Pop Culture Princess

Pop Culture Princess
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Wednesday, April 22, 2009

Let a Hungry Woman in Paris and B as in Beauty show you the deliciousness of debut novels

Canela Guerruero is discontented with her life for many reasons;her work as a journalist has been constantly undermined over and over again due to not following the political flavor of the month and her family is less than thrilled about Canela's breaking her engagement to a very eligible doctor(especially her controlling mother and gossipy aunts).

Plus. the recent death of her favorite cousin and best friend Luna just puts the dark cherry on top of Canela's despair cake.

With a need to get away from it all,Canela takes a trip to Paris(her intended honeymoon spot)and decides to stay for awhile. In need of finding new purpose and an extended visa,she enrolls in one of the city's most respected cooking schools,Le Coq Rouge. Cooking has never been a passion for Canela,due to growing up in a household where the best food was to be prepared and served up with style only to the men.

Yet,she starts to find some real joy in the culinary arts and gets to indulge in more than one spiritual and sensual awakening during her time in the City of Lights. All of Canela's problems are not magically solved,but she starts to see more than one side to the situations in her life and more confidence in seeking out solutions to them.

Josefina Lopez is best known as the screenwriter of Real Women Have Curves(which debuted the pre-Ugly Betty talents of America Ferrara)and her writing skills here are as sharply focused here as they were for the film.

While Hungry Woman in Paris does have some sweet sections about Canela's cooking school experiences,it also offers a few bitter tastes of reality via encounters with prejudice and sexism both in the US and France.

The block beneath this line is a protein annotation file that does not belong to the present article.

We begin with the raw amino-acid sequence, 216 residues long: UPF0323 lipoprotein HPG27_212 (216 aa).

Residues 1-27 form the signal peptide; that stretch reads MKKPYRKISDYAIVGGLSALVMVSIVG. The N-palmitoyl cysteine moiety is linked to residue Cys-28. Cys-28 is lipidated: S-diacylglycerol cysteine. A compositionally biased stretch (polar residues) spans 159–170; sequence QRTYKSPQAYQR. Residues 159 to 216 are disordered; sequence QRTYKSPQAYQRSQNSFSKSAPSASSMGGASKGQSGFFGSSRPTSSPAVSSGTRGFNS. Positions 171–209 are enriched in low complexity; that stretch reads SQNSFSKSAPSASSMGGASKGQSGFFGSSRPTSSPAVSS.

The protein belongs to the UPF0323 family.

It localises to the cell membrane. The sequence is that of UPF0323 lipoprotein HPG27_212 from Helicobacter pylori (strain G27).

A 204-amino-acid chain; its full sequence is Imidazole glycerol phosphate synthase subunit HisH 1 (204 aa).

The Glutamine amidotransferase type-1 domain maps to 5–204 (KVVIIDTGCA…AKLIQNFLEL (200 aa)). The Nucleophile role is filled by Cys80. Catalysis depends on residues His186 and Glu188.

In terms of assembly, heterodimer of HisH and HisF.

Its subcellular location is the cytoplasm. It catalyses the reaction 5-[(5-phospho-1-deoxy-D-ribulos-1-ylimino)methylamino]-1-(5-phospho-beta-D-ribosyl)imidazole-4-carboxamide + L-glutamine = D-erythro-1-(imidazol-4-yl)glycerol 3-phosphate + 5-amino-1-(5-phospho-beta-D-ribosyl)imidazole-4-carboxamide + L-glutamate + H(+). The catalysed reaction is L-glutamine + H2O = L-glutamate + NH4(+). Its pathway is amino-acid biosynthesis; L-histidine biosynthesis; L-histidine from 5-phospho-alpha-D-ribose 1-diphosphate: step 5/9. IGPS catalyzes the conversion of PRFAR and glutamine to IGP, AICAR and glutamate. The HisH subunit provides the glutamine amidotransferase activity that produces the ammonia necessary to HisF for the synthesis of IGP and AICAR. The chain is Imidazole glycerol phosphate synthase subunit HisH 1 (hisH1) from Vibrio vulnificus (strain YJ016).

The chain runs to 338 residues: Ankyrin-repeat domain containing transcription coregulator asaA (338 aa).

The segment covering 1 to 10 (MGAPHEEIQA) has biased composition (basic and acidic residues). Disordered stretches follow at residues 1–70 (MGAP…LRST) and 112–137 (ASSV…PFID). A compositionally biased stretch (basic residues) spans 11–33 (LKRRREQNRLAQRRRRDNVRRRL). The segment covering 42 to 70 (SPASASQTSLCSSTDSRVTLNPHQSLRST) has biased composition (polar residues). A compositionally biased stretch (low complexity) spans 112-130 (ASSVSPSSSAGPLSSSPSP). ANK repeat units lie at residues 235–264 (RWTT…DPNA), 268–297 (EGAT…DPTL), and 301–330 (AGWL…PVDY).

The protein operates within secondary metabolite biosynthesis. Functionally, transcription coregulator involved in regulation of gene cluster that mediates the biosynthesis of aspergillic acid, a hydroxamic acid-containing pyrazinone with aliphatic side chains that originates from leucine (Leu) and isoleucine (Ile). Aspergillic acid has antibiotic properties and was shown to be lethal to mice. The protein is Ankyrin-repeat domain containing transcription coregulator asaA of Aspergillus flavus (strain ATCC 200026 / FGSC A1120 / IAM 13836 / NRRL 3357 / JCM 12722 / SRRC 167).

However,the mix of emotions help to bring the narrative to a savory simmer,which leads both the reader and Canela to truly understand how turning something that was always a chore into a vibrant expression of love towards the people in your life:

In Alberto Ferreras' debut novel,B as in Beauty,his leading lady B(short for Beauty) is also troubled about many obstacles in her path to happiness,most of which she blames on her weight.

B's worst fears are confirmed as one day at work,she happens to overhear Bonnie,her boss from hell,tell a confidante that despite all of the extra time and effort that she's put into her job,B will never be given a shot at a promotion. That,along with striking out in the love department,B is on the brink of just throwing in the towel on life.

The opportunity to get a new outlook on things comes unexpectedly,during a late tax filing. B is offered an unusual sideline job by her tax preparer,a mysterious Russian woman who insists that she doesn't run a prostitution ring,rather a "comfort provider" service that caters to men who like big women to fulfill their offbeat fantasies.

B tries it out,as a lark and while the men she meets do have some weird requests,she is not asked to sleep with them at all. In fact,some of the encounters start to give her a growing sense of confidence,which not only helps her out with the office politics at work but gives B the courage to take a real shot at love.

Ferreras takes a much lighter tone than Lopez with this material but his tone is just as compelling and down to earth as her book is. The humor and the chick lit style of storytelling makes the plot hum along with ease. One of Ferreras' former jobs was as a creative consultant for HBO and you can see how these characters would be well suited to a smart,sassy TV series.

B as in Beauty is a delectable delight and it's a true joy to watch as B grows to appreciate her full name and discover her own personal la dolce vita as well:

While both of these books share a lot in common,being first time novels that focus on the social struggles of Latina women,the strongest connection between the two is a universal one. The pair of them deal with the perception of heavy set women by not only the media and thin folks,but by women themselves. It's a positive plus for both of these titles that the message of accepting yourself before anyone else can do so is encouraged and that real women should embrace their curves:

1 comment:

Ladytink_534 said...

Great review! I've been hearing good things about both of theses lately :)